Audience members engage at the AFCEA Mission Command Industry Engagement Symposium roundtable.

The U.S. Army is making some long-needed changes to the way it’s configuring the networks required to prepare for, conduct and win wars. With the promise of increased resources, the service plans to do more than just upgrade its information technology. Instead, it has designed a strategy that incorporates the successes of the past, adjusts where needed in the present and sets the stage for a future that takes advantage of innovative solutions.

March 6, 2018
By George I. Seffers
Lt. Gen. Bruce Crawford, Army chief information officer (CIO)/G-6, takes questions at the AFCEA Signal Conference.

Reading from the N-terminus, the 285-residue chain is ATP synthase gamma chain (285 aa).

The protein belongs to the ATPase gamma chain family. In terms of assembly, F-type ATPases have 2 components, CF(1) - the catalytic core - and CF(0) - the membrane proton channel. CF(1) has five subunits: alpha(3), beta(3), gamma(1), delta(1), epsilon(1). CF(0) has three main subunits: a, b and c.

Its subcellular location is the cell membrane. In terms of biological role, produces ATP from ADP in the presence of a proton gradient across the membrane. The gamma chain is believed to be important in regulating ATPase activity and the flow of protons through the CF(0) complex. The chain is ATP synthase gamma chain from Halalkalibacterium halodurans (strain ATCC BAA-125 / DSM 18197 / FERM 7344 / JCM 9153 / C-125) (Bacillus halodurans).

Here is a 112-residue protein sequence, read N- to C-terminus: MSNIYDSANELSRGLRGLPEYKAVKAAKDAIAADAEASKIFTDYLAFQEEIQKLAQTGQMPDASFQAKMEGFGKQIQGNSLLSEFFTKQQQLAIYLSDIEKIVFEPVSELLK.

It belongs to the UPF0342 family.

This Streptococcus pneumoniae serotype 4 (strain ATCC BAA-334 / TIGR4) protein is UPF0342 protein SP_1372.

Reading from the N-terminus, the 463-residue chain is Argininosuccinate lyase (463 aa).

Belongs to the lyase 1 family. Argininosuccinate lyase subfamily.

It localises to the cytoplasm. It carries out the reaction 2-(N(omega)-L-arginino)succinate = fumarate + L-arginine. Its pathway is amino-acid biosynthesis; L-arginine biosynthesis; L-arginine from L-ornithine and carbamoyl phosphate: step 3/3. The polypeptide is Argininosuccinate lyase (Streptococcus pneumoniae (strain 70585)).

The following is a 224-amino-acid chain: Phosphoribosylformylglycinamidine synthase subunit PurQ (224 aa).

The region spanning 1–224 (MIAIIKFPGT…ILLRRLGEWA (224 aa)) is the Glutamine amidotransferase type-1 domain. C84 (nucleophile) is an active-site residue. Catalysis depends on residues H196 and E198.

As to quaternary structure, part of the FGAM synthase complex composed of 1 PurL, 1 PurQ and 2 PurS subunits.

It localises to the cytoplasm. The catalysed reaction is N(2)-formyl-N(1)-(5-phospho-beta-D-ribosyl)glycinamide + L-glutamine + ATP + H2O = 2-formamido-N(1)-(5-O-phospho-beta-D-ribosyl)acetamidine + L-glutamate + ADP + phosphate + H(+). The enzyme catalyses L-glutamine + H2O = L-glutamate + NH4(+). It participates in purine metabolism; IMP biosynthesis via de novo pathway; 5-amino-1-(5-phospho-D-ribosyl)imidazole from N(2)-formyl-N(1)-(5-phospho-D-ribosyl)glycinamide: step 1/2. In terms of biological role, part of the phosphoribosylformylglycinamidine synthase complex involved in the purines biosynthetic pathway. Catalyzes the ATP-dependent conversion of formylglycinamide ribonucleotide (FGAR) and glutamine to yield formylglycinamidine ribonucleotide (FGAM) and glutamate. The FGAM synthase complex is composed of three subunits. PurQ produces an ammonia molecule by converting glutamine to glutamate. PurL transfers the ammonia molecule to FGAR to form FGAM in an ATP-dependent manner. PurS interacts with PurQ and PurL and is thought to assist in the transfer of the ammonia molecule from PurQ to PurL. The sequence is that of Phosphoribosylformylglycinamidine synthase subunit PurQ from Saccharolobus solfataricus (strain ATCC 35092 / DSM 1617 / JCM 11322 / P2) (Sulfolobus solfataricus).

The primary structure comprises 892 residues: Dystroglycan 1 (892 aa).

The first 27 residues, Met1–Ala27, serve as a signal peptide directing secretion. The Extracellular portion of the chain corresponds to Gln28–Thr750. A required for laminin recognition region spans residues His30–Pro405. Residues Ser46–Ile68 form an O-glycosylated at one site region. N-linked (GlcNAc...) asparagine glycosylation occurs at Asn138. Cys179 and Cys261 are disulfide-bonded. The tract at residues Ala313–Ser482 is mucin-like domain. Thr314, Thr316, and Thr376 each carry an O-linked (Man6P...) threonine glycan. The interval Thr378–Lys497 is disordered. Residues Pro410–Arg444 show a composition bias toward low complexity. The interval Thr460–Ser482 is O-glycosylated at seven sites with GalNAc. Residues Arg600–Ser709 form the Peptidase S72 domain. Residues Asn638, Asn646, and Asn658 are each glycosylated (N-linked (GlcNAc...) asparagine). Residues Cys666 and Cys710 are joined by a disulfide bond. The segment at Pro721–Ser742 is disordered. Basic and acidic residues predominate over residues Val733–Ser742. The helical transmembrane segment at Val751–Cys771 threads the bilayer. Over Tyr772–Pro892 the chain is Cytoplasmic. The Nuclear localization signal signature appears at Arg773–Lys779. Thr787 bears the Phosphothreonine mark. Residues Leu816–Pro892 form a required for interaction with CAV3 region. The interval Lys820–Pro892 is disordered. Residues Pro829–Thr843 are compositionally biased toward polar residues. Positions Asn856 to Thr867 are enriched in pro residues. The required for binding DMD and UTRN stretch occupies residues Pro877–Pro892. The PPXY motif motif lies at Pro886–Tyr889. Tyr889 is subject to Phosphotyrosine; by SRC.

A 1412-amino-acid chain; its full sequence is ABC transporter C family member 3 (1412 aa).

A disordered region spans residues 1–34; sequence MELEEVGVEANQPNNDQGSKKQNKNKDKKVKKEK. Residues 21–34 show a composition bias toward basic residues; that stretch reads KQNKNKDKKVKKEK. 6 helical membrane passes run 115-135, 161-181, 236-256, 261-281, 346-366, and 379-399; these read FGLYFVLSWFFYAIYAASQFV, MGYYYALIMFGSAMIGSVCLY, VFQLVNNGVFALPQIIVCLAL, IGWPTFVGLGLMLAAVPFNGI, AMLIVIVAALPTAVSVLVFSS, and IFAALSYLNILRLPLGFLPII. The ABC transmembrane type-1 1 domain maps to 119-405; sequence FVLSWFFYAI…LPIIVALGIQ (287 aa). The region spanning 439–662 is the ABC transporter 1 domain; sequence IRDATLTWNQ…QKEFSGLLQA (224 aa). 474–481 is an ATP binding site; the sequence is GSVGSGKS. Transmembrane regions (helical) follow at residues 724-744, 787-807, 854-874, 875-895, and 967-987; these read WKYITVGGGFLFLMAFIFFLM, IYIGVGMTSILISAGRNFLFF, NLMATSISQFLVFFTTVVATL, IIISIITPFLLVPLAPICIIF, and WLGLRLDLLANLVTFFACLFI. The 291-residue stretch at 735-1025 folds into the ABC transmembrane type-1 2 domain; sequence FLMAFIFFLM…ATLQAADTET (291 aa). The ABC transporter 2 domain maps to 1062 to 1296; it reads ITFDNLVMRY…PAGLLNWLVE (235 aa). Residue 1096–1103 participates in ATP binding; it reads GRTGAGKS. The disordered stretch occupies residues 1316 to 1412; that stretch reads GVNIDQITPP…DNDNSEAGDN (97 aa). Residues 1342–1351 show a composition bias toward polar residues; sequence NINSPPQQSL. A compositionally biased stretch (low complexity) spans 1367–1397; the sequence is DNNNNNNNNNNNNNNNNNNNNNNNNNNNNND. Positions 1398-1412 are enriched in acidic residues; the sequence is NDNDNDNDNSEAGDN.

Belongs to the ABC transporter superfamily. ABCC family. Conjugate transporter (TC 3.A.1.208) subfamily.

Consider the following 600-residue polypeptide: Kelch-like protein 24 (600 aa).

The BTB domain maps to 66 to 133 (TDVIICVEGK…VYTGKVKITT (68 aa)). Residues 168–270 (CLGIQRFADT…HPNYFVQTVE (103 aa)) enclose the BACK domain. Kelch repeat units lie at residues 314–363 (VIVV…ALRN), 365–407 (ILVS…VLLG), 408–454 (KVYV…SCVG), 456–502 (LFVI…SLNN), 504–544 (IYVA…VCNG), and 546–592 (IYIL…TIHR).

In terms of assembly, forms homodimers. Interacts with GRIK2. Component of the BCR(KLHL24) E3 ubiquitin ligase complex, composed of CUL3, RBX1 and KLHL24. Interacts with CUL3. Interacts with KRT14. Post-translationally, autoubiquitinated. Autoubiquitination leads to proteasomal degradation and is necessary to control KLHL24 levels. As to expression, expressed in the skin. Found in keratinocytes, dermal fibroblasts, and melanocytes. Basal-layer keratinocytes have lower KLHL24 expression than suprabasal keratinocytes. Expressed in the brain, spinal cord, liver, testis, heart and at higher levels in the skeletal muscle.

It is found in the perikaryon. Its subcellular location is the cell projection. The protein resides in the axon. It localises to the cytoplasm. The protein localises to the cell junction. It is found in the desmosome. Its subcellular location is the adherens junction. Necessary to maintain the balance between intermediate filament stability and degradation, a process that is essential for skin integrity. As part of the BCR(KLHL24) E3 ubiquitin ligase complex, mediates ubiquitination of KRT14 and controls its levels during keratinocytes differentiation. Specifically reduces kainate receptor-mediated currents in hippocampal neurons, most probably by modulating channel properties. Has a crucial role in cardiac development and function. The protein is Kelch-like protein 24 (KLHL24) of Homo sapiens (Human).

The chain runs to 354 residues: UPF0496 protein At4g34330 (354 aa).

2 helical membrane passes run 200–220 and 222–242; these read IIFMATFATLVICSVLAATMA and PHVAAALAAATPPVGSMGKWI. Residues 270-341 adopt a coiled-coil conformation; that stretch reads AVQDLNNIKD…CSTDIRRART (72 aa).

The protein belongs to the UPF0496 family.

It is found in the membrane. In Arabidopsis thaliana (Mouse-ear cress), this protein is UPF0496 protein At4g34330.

Lt. Gen. Bruce Crawford, Army chief information officer (CIO)/G-6, said the service is interested in small satellite technology, dynamic spectrum access, the ability to leverage existing infrastructure, alternatives to space-based precision, navigation and timing, artificial intelligence, machine learning, and air and ground robotics.

Gen. Crawford specified that the technologies are not capabilities gaps but instead are technological areas of interest. He made the comments while presenting a keynote speech at the AFCEA Army Signal Conference in Springfield, Virginia.

February 28, 2018